Even top designers must pay taxes if they don’t want to find themselves in front of a judge.
In May 2009, Guardia di Finanza, the fiscal crimes division of the Italian police, investigated fashion powerhouses Domenico Dolce and Stefano Gabbana over the 2004 sale of their two labels: Dolce & Gabbana and D&G. Luxembourg-based holding company Gado bought both brands for €360 million (approximately $508 million)—an amount prosecutors said was well below the brands’ value. Both Dolce and Gabbana allegedly evaded a total of €416 million in taxes.
In addition to the tax evasion charge, both men were additionally criminally investigated over tax irregularities at the Dolce & Gabbana Group. These irregularities added up to a total of €200 million in alleged unpaid taxes—a national offense that could’ve landed Dolce and Gabbana in prison for up to three years or seen them fined for up to €1 million.
However, Milan Judge Simone Luerti decided in April 2011 that Dolce and Gabbana would not have to stand trial for the tax evasion allegations. “The accusations were groundless,” Massimo Dinoia, the lawyer in the case for Dolce, Gabbana, and three other company co-defendants, told the New York Times in response to the dropped charges.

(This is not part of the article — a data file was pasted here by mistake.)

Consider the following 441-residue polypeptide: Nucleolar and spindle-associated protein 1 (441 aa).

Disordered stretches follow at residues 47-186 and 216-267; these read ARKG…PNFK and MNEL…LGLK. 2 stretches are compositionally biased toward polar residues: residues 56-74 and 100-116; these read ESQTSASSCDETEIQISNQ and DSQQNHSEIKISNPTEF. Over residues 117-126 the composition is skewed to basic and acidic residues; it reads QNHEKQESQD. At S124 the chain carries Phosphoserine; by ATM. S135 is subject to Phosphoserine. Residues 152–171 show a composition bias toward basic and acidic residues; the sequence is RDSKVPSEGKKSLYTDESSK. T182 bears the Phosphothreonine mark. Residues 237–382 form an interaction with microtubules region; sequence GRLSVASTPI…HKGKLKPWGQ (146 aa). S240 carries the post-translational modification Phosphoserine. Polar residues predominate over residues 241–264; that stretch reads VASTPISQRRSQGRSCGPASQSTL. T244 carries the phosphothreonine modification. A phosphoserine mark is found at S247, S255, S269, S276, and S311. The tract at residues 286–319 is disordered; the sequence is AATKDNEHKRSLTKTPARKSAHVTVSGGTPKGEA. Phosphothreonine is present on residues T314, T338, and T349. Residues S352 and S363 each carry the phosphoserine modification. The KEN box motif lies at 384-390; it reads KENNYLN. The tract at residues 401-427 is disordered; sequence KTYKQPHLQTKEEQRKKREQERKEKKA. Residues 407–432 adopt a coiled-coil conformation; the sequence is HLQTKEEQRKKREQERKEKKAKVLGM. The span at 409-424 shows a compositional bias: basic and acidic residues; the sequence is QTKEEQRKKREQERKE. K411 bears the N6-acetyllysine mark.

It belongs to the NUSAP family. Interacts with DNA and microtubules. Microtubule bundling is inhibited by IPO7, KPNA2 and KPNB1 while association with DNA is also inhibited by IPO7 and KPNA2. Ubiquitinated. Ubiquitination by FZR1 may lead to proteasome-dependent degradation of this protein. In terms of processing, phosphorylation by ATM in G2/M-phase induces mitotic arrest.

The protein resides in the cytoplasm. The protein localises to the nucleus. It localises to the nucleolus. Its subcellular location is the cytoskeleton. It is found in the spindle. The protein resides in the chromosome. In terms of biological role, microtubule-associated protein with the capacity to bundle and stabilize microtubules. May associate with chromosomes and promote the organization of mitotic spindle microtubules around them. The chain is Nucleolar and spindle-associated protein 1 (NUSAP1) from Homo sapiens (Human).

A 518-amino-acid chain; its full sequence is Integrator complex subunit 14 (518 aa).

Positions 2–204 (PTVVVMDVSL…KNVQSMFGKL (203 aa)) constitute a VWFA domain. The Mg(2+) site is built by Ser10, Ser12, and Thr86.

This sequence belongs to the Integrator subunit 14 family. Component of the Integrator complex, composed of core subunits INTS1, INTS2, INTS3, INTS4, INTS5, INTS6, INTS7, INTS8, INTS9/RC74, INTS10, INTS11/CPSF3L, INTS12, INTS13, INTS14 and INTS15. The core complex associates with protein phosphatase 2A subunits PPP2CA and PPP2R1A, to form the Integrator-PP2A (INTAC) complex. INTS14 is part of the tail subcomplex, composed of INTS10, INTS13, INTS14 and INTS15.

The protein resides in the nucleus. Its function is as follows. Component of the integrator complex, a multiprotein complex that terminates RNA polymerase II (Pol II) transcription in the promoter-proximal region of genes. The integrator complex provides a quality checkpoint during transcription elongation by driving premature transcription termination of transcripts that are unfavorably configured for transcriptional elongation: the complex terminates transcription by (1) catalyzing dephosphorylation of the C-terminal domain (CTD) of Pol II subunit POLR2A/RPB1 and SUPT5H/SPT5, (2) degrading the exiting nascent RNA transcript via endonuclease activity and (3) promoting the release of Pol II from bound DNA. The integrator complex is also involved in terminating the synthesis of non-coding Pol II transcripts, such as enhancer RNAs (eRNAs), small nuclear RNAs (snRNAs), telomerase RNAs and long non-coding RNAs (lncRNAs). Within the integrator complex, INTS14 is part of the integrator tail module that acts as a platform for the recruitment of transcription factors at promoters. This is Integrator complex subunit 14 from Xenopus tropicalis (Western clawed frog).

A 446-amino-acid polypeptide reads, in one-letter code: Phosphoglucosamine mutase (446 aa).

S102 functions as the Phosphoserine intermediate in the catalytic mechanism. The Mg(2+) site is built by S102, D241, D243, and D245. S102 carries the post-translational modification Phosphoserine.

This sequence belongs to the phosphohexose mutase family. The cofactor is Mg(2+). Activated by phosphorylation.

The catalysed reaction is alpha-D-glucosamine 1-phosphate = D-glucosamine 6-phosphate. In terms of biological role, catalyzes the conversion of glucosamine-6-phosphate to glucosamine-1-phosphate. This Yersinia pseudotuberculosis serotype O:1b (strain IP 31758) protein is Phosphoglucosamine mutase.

Unfortunately for Dolce and Gabbana, they are once again under investigation. Italy’s equivalent of the Supreme Court in the U.S. has now overturned the decision to not prosecute. Gabbana immediately took to Twitter to express his frustration, calling the State “ladri”—“thieves” in Italian—and accusing it of not knowing “what to do to get money out of us.” WWD reported that this comment was removed from his Twitter before being replaced by the following: “It’s really true that in Italy they do what they want…as they please…Perhaps it would be best to leave…” he tweeted.
Well, if Dolce and Gabbana do leave Italy, I’d suggest they pay their taxes in full first.